necro-, necr-, necron-, -necrosis, nekro- +
(Greek: dead, death, dead body; dead tissue or cells; corpse)
2. Death, or mortification; especially, of a bodily tissue, as a result of the loss of blood supply, corrosion, burning, etc.
The causes of necrosis include insufficient blood supply, but also, other physical agents; such as, trauma, or radiant energy (electricity, infrared, ultraviolet, roentgen, and radium rays); chemical agents acting locally, acting internally following absorption, or placed into the wrong tissue; such as, some medicines cause necrosis if injected into the tissues rather than the vein, and iron dextran (injectable form of iron used in the prevention of iron deficiency) causes necrosis if injected into areas other than the deep muscle or vein.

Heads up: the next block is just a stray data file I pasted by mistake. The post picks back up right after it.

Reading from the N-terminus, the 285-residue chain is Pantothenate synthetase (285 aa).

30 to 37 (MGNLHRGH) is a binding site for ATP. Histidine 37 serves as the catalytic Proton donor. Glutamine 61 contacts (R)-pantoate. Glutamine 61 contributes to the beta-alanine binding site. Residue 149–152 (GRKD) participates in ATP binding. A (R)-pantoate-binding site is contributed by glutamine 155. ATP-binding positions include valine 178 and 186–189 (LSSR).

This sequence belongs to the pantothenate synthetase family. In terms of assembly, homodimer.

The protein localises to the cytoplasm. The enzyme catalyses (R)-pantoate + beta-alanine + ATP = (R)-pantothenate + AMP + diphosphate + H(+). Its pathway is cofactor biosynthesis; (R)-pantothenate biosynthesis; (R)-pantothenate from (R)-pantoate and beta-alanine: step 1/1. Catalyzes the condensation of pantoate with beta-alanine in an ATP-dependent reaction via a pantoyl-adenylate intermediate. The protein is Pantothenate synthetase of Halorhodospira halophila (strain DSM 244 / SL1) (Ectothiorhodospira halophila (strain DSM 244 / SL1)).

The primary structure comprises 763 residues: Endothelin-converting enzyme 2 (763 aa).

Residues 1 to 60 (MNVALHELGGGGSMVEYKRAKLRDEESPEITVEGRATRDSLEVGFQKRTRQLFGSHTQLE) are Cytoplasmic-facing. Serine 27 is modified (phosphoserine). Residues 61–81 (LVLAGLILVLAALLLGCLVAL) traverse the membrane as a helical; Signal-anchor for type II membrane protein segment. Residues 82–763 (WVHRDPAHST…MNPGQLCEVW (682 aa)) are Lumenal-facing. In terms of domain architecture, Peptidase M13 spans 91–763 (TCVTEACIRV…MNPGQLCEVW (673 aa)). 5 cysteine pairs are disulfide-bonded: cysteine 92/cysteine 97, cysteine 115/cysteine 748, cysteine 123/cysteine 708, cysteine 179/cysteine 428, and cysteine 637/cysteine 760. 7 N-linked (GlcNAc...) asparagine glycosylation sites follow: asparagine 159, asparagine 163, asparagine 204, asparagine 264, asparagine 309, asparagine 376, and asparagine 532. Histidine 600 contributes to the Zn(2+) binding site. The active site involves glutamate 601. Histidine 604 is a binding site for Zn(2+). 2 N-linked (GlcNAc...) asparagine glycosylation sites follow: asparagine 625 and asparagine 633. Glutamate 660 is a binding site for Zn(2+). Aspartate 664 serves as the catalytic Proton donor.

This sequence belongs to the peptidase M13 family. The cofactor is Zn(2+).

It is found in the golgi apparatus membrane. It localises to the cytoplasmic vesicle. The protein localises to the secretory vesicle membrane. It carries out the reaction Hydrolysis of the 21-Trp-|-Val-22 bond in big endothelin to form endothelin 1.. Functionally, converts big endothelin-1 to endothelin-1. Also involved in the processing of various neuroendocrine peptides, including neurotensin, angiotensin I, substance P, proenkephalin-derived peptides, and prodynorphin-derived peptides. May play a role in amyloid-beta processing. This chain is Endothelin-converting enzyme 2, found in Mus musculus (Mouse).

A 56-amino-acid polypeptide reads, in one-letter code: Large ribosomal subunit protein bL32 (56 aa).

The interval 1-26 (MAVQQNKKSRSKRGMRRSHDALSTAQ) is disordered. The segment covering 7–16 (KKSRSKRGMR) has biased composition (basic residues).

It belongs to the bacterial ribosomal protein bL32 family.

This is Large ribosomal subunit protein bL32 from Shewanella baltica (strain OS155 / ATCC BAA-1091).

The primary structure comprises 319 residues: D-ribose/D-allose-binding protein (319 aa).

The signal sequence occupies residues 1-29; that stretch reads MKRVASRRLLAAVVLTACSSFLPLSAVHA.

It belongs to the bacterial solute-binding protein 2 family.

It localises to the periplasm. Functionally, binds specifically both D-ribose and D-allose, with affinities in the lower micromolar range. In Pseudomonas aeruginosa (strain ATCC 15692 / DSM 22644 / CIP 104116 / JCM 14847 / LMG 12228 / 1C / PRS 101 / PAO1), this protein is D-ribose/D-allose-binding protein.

2. The dissection of a cadaver.